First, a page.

Global warming speeds up the frequency of extreme hot weather and rainfall
The frequency of extreme hot weather and record temperatures and rainfall has increased around the world as a result of global warming, according to an international research project headed up by Universidad Complutense de Madrid (UCM) and involving the participation of the Geoscience Institute (CSIC-UCM).
The study, published in npj Climate and Atmosphere Science estimates that the occurrence of record temperatures is eight times higher than what would have been expected without global warming and that at least one in four new record rainfalls is caused by climate change.
"Although the changes observed in global temperatures are apparently small, around 0.2ºC per decade, there has been a disproportionate increase in the frequency of extreme weather. This unusual increase would have been impossible without global warming of anthropogenic origin", indicates Alexander Robinson, a researcher at the Earth Sciences and Astrophysics Department of UCM and of the IGEO (CSIC-UCM).
Another of the conclusions of the study is that tropical regions, which include vulnerable countries with a lower level of responsibility for global warming, are the regions that are experiencing the largest increases of extreme weather.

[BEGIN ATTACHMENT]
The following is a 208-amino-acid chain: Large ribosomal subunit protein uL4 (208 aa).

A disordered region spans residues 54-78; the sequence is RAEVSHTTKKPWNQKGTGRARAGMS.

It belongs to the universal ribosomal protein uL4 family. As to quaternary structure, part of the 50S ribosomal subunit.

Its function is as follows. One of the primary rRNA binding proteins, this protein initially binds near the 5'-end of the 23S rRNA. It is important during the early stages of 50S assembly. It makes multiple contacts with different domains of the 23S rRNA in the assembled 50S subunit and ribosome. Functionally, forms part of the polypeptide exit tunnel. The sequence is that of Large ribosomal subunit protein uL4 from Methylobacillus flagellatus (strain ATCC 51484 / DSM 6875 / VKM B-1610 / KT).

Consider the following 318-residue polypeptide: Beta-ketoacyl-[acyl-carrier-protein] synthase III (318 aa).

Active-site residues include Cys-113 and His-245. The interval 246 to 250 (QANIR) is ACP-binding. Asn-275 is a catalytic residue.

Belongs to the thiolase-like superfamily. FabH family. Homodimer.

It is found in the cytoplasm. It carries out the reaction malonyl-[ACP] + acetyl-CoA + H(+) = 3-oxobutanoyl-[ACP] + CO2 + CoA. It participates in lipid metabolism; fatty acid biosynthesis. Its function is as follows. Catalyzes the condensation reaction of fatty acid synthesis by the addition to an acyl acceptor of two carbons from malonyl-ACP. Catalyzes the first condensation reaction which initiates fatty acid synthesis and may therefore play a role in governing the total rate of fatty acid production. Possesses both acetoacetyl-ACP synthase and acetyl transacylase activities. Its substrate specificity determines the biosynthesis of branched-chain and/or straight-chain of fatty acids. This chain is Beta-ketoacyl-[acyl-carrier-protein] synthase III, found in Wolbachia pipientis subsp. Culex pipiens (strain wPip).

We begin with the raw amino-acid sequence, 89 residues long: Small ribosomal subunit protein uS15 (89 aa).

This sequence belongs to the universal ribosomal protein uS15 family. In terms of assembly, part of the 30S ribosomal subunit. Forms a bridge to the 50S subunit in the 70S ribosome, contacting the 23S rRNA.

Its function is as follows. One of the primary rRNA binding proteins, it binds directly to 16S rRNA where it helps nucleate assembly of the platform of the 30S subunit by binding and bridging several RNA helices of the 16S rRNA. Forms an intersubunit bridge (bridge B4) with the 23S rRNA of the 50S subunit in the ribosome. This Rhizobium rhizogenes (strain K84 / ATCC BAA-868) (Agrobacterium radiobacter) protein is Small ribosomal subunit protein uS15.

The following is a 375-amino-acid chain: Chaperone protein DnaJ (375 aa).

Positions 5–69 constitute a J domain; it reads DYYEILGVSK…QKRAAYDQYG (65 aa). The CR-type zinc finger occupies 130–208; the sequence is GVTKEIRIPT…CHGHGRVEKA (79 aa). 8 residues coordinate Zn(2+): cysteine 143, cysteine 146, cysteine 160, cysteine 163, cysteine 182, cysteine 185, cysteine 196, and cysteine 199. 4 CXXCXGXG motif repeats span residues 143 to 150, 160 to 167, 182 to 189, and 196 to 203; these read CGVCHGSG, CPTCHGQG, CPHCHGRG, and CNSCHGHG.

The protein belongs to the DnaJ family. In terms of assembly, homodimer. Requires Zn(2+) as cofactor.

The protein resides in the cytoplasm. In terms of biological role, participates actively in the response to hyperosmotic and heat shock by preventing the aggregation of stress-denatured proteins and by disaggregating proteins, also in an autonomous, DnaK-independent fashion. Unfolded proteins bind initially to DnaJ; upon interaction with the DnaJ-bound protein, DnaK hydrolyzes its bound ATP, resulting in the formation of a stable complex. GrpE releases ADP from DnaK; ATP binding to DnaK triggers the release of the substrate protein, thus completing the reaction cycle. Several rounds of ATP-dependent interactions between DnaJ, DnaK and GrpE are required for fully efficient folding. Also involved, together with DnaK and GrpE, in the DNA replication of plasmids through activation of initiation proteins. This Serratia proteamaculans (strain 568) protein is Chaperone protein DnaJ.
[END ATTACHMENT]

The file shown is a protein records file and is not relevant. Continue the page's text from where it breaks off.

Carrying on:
"The information obtained enables the monitoring of the effects of global warming and the maintenance of the level of public awareness of this problem. In addition, regional analyses are useful as an informative tool and as back-up in climate change negotiations between different countries", concludes Robinson.
In order to carry out the study, the researchers analyzed average monthly temperatures and daily rainfall at earth stations all around the globe to determine the historical frequency of extreme events of different magnitudes and record events at both a global and a regional level. These results were compared with the expected evolution in a stationary climate—without climate change.
"We can affirm that the occurrence of record events in recent decades is unprecedented in the instrumental record and their frequency has increased with global warming. The changes experienced are not only incompatible with a decarbonised world but are also in line with forecasts based on the observed rate of global warming", adds David Barriopedro, a researcher at the IGEO.